Carnegie's report on how the productive persistence strategy within the Community College Pathways has resulted in positive changes in student engagement and outcomes to addressing the alarming failure rates of students in developmental mathematics.
Many students enter developmental mathematics courses with negative mindsets that they can’t do math or that they are not a math person. Productive persistence is a key part of the Pathways that focuses on addressing these beliefs to help students see themselves as capable of mathematical success and develop the strategies to do so.
Starting with existing research, faculty and researchers within the Pathways work together to design, test, and refine interventions to promote student engagement and success. They started by identifying factors that lead students to success in developmental math course. Personal and psychological attributes of students who successfully navigate development math include a belief in their potential as math students, a willingness to face challenges or failure, and relationships with their classmates.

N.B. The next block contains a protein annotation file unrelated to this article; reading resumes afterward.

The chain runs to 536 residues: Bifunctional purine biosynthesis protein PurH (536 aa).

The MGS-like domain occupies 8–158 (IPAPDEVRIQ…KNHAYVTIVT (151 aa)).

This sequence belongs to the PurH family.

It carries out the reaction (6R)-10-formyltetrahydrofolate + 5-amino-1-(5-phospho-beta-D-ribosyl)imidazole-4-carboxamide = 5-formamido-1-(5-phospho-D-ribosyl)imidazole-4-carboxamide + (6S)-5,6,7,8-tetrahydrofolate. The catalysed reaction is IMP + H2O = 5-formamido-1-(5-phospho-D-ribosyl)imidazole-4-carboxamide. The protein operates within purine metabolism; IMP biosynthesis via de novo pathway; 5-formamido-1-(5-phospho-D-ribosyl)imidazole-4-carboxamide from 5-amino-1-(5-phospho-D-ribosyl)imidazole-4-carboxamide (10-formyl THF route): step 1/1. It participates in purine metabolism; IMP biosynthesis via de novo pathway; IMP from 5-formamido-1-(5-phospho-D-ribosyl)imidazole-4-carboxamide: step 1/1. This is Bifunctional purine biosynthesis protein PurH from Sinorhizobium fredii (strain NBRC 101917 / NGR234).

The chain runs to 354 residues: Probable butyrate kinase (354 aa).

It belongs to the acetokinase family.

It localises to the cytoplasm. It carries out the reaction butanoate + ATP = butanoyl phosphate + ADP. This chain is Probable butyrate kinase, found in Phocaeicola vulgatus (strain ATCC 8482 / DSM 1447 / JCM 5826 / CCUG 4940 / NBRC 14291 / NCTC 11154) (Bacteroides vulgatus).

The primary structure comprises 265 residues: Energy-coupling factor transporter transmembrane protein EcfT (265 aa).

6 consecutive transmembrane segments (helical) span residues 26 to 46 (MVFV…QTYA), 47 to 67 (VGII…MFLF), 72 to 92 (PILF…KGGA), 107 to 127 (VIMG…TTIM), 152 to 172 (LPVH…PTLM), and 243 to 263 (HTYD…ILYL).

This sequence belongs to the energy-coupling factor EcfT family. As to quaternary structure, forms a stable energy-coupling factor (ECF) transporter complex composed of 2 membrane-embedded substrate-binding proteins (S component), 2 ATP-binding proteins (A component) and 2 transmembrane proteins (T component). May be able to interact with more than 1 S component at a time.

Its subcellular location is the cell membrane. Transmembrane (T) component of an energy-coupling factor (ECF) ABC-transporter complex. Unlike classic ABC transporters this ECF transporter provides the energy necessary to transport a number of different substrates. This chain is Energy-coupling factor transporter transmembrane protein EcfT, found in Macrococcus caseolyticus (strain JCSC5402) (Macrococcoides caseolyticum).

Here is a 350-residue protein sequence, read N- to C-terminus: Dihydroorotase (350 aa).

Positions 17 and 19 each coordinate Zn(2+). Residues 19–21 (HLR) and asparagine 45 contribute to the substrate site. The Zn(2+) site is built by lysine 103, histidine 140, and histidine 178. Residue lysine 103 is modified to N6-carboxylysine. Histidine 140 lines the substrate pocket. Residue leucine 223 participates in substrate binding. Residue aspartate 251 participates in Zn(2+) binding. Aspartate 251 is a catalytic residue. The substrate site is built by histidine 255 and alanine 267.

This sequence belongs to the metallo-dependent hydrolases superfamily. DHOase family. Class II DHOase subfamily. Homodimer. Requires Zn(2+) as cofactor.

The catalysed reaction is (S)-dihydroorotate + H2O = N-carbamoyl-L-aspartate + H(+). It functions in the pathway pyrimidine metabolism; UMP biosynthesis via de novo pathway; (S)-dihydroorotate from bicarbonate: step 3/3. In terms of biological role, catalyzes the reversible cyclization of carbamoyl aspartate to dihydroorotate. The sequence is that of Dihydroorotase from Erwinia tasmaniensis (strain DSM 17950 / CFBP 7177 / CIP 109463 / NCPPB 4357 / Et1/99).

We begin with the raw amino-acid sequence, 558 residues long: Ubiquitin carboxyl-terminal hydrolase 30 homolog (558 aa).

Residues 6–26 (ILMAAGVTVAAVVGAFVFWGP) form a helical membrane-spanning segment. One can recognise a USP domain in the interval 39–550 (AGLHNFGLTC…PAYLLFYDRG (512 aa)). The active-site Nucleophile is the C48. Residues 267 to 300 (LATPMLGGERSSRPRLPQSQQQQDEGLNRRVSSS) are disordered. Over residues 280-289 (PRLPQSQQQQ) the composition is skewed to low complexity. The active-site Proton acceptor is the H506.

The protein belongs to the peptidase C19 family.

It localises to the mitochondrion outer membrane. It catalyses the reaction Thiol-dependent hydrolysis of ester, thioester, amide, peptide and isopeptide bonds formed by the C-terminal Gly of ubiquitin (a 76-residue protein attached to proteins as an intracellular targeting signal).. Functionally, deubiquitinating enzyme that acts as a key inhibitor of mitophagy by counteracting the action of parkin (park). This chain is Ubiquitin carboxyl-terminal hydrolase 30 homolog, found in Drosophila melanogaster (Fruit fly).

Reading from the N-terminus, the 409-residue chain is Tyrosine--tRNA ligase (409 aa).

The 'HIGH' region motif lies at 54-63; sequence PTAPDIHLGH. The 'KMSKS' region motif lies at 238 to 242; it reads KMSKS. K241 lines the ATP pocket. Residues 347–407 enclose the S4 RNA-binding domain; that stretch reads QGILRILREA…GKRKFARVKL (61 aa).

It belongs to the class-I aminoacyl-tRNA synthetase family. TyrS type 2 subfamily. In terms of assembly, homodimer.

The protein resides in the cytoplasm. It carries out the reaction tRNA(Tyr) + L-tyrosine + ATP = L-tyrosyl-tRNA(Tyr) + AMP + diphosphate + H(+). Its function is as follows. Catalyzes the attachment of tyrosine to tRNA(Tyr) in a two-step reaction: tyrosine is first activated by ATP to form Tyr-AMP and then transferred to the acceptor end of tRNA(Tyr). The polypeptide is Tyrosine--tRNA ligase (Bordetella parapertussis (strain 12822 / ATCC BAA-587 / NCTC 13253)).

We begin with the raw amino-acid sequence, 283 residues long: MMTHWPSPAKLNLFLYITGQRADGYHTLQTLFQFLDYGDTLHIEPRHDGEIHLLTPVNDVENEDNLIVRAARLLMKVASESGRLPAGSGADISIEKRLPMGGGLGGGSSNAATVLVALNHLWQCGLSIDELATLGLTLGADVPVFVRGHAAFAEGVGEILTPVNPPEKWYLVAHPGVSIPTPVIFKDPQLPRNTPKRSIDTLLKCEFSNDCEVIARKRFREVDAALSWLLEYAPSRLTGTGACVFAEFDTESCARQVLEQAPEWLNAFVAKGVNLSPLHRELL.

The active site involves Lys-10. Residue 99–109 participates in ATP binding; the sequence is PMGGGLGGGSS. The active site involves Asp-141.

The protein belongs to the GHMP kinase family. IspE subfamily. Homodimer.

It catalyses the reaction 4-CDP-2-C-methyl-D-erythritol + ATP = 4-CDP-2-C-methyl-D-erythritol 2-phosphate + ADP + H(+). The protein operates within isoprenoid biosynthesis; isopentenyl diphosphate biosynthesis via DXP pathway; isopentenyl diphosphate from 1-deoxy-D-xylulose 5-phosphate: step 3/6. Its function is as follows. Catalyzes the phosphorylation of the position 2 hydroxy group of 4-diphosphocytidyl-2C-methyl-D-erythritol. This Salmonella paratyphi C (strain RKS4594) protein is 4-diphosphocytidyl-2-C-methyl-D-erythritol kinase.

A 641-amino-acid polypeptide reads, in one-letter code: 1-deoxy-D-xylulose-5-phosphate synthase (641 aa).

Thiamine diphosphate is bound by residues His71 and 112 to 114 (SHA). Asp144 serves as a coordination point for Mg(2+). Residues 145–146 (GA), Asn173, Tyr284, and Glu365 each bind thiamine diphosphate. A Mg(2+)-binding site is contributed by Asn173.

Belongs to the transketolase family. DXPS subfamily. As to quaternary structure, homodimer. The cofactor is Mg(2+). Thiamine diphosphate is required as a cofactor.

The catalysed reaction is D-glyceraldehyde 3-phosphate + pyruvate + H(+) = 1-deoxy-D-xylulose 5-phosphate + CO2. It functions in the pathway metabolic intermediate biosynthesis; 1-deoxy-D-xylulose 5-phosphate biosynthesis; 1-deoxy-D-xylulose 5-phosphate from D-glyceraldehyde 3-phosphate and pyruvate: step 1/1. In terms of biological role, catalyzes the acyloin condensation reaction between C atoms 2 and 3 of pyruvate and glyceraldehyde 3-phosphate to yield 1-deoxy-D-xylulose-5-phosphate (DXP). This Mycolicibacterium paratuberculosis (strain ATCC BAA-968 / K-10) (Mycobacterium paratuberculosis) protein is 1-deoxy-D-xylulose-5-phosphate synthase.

Armed with this knowledge, faculty teamed up with leading psychology professors to combine academic research with practitioners’ expertise. Faculty members and researchers across the country work together as a Networked Improvement Community to design, test, and adapt promising ideas to address the needs of students taking developmental mathematics. Aided by researchers and Carnegie staff, faculty utilize Pathways student data to build an evidentiary basis for scaling potential psychological interventions to all Statway and Quantway classes.